[Two unidentified soldiers of the Richmond Light Infantry Blues, later assigned to Co. A, 46th Virginia Infantry Regiment, in uniform]
Title devised by Library staff.
Case: Berg, no. 1-39.
Gift; Tom Liljenquist; 2014; (DLC/PP 2014:202)
More information about this collection is available at http://hdl.loc.gov/loc.pnp/pp.lilj
Purchased from: Anne Arundel House, Linthicum Heights, Maryland, 2013.
Forms part of: Liljenquist Family Collection of Civil War Photographs (Library of Congress).
Forms part of: Ambrotype/Tintype photograph filing series (Library of Congress).
The American Civil War was a civil war in the United States fought from 1861 to 1865. The Union faced secessionists in eleven Southern states grouped together as the Confederate States of America. The Confederate States Army was the military ground force of the Confederate States. Many Army's records have been destroyed, army soldiering was not a constant occupation - it was not unusual for soldiers to take a leave of absence to tend to their farms. It is a fair estimate, however, that soldiers counted between 750,000 to one million total. The Confederacy's volunteer or recruited soldiers were from many ethnic groups. Under the commands of Robert E. Lee and Samuel Cooper, soldiers of the Confederacy lived by the Motto “Deo Vindice” (God will vindicate us).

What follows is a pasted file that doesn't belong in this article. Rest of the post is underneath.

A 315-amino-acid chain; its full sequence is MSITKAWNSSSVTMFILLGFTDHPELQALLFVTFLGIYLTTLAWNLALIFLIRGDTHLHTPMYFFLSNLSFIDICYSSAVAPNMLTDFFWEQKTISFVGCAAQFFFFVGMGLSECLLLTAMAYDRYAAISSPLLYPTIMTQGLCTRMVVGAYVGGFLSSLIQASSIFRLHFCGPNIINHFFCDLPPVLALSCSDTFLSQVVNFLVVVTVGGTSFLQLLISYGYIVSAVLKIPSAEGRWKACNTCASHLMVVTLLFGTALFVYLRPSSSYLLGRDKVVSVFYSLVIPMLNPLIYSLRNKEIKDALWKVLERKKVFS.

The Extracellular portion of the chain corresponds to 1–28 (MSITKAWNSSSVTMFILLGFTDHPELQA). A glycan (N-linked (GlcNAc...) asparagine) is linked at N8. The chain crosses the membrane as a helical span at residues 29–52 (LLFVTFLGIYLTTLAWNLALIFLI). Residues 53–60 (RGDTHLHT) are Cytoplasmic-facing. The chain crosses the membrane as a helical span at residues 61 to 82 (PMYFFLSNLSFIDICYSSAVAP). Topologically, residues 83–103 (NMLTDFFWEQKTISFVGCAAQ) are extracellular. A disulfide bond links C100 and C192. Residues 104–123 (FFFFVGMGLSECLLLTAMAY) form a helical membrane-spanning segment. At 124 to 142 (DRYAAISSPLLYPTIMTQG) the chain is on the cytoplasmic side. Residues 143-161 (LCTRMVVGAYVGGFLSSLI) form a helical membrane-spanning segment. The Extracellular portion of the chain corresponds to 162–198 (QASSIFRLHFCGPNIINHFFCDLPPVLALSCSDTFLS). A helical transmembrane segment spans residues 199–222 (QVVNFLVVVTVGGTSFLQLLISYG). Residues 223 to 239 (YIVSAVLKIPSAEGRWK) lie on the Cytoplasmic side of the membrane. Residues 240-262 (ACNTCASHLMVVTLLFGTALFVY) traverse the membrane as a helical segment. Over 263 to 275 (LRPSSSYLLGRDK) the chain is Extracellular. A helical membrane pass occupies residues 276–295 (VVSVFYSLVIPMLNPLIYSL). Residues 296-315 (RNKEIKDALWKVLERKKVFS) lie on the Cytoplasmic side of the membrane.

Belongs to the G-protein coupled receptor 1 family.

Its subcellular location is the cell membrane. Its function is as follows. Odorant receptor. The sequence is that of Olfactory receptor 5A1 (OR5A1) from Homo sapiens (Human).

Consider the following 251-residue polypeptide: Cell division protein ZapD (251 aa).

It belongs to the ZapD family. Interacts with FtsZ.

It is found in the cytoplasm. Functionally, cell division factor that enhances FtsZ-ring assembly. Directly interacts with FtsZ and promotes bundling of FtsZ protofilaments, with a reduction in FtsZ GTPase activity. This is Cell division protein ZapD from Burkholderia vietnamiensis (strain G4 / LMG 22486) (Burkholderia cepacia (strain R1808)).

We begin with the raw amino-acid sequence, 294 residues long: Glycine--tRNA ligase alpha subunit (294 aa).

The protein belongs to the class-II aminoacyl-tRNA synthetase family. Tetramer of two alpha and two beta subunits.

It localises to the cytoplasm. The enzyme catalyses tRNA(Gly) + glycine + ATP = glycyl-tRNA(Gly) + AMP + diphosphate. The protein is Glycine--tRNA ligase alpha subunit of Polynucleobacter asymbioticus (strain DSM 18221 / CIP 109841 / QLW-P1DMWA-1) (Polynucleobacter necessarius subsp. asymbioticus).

There are not many details distinguishing the Confederates from the Union soldiers in many of portrait photographs - they really were from the same country, the same culture. One of the differences that you do find is the less uniform appearance of Confederates: they are much less standard, often wearing bits and pieces of cast-off Union Army uniforms and often, even weaponry. One thing that’s specific to the Confederates is huge Bowie knives, humorously called ‘Arkansas toothpicks,’ often made by local blacksmiths.